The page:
What It Takes to Lead

LeadersLeadership has become one of the fastest growing academic fields in higher education and the subject of many articles. People want to know what it takes to rise to the top. There is no one answer.

Are leaders born or made? Both. Mike Myatt, Chief Strategy Officer of N2growth says, and I agree, “It is not how a leader comes by their skill that is relevant. It only matters that they possess the requisite skills for the job, and that they are willing to apply those skills for the benefit of those they lead. Some people are born with innate qualities that predispose them to being leaders, and other people, while not naturally gifted with leadership ability can acquire it. I’ve personally witnessed the shy and introverted develop presence, the greedy become giving, the arrogant develop an authentic sense of humility, the foolish become discerning and wise, people who struggled with decision making learn solid decision skills, etc.”

Employing the resources to recognize your own style, strengths and areas for growth is well worth the investment. A great business coach, like mine, can help you see things in a way you hadn’t considered before to help you and your business grow.

There is no perfect leader and no single right way to lead. Likewise, there is no list of traits that will determine if you can, are or will be a great leader someday. However, there are, of course, many published Top 10 lists around the subject. The Forbes’ “Top 10 Qualities of Leaders” and ”     ” I believe of note. My take on the Top 10 Qualities of Leaders:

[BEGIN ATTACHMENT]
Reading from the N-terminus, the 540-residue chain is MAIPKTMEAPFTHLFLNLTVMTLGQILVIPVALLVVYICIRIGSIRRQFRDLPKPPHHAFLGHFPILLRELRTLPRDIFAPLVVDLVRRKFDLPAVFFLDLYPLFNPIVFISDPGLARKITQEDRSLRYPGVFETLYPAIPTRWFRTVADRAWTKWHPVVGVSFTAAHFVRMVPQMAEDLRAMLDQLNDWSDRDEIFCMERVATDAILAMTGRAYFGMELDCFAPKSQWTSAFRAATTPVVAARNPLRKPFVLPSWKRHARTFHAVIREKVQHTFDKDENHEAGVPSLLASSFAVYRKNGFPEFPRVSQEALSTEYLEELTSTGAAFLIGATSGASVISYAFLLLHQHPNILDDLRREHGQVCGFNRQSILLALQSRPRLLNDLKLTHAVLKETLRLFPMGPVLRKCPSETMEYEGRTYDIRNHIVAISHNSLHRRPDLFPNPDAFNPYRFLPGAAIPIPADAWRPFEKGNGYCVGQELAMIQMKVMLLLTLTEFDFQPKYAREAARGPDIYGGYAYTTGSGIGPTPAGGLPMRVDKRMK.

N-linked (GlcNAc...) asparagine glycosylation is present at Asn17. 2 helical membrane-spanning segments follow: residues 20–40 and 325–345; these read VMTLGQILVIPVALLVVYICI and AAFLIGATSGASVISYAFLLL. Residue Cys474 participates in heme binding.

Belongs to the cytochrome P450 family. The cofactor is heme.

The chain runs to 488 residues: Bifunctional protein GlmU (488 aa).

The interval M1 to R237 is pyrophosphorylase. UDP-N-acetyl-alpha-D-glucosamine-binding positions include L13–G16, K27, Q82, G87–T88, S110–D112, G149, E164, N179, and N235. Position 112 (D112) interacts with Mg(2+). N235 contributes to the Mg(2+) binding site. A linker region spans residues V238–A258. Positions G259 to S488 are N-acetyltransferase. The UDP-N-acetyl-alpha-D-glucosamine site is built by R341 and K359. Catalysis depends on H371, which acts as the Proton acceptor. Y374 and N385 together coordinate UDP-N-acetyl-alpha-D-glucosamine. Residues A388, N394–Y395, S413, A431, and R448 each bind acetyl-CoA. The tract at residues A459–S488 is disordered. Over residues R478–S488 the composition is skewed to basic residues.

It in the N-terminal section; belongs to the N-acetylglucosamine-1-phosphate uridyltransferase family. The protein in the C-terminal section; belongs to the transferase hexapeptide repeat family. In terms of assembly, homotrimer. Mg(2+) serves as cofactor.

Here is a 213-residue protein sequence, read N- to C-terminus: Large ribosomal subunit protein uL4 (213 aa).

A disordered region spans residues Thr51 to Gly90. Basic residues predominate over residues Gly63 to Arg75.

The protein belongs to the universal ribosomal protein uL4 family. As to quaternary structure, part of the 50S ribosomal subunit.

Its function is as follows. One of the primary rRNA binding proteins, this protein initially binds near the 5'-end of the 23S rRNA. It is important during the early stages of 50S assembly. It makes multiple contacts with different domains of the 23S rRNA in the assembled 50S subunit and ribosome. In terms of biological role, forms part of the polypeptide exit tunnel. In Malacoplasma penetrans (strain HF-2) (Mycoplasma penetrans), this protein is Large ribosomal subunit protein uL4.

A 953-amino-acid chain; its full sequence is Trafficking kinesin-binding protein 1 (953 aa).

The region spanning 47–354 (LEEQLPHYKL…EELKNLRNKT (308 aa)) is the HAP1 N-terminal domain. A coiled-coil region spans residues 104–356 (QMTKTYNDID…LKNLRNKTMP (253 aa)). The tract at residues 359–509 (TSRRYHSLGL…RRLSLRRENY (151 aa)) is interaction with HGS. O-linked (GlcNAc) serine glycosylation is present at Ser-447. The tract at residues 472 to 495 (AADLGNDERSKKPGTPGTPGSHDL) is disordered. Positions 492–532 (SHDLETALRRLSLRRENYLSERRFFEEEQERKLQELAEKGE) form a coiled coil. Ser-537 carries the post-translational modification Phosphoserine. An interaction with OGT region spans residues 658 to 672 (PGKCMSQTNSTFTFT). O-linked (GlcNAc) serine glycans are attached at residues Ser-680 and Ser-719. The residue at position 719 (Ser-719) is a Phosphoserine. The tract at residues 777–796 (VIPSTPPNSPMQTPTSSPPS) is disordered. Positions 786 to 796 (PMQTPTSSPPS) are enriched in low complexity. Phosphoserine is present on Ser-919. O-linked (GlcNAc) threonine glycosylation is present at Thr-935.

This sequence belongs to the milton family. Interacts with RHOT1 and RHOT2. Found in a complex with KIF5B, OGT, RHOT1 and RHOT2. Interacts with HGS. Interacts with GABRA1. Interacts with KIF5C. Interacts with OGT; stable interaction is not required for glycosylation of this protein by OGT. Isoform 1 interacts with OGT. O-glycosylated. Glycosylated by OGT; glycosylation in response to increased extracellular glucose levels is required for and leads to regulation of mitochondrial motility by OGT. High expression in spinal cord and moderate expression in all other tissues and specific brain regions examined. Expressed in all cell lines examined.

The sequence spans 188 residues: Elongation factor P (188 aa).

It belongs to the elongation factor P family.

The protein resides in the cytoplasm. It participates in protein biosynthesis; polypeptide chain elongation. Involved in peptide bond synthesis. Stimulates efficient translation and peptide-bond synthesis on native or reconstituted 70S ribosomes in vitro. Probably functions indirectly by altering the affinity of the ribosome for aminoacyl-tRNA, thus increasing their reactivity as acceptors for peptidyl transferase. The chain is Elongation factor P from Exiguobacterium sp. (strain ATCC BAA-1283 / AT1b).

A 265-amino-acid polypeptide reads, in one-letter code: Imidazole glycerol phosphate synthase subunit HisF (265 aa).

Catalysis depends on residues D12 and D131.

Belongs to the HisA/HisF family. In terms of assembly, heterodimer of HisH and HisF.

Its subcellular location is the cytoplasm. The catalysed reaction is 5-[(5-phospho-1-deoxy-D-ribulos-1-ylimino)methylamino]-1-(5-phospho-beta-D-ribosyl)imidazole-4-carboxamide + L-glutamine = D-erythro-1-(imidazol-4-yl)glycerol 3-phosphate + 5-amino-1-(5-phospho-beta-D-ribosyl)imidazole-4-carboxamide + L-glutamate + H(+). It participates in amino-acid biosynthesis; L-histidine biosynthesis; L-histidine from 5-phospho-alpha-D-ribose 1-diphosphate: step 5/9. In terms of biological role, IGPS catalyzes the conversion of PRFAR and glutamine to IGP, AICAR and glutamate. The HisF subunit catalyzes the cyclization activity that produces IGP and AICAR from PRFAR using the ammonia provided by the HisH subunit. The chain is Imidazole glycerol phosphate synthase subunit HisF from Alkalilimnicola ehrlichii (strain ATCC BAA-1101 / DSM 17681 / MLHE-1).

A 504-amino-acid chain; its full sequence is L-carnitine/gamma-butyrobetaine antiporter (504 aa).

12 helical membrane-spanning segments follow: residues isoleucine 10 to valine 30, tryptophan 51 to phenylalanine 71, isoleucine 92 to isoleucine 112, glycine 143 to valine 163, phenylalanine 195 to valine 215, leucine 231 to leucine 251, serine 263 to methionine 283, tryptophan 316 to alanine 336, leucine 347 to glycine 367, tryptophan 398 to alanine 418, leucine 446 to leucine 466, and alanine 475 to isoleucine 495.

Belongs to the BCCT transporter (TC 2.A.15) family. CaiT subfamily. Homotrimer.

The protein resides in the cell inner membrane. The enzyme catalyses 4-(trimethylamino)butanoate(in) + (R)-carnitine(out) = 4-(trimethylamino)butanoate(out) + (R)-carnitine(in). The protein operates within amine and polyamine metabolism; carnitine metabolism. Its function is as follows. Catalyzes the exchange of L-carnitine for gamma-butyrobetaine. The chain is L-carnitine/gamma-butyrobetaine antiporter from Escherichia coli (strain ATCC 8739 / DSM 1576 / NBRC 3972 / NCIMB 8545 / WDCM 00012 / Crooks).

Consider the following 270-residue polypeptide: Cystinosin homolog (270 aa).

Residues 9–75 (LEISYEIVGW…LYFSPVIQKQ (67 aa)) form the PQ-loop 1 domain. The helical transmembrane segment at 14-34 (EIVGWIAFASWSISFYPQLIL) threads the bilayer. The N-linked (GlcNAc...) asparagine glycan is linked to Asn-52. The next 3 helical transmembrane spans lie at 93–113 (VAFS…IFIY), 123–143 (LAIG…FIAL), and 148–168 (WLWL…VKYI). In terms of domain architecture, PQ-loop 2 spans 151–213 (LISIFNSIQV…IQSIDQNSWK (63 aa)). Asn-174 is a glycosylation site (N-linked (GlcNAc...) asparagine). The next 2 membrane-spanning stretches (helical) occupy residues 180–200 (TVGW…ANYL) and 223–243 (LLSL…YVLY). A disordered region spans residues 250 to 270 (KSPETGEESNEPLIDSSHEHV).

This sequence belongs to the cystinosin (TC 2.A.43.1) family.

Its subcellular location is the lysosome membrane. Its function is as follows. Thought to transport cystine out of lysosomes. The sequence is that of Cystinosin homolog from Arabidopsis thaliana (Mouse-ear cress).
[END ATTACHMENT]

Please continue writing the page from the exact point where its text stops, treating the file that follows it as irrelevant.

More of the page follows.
1. Honesty
It truly is the best policy. Other versions of a story require a lot of extra work–dreaming them up, remembering them and then relaying them in a believable manner. I’m no good at any of that. I stick to the truth. It’s easier, more efficient, and besides, it’s the ethical thing to do.

“The supreme quality of leadership is integrity.” –Dwight Eisenhower

2. Ability to Delegate
Delegating effectively is mandatory for growth. It’s not just about finding someone that can do what you need them to and handing off the work. It’s about surrounding yourself with team members that will thrive with your leadership style and work environment and providing them with a clear vision statement for the company and them.

“Never tell people how to do things. Tell them what to do and they will surprise you with their ingenuity.” —General George Patton

3. Communication
The ability to communicate clearly and concisely is more important than ever–how concisely will vary with each team member though. Two-thirds of the working population prefers to have a three-minute warm-up discussion before discussing work like: How was your weekend? Have you seen any good movies lately? I sometimes become so hyper-focused on the task at hand, I forget to chit-chat.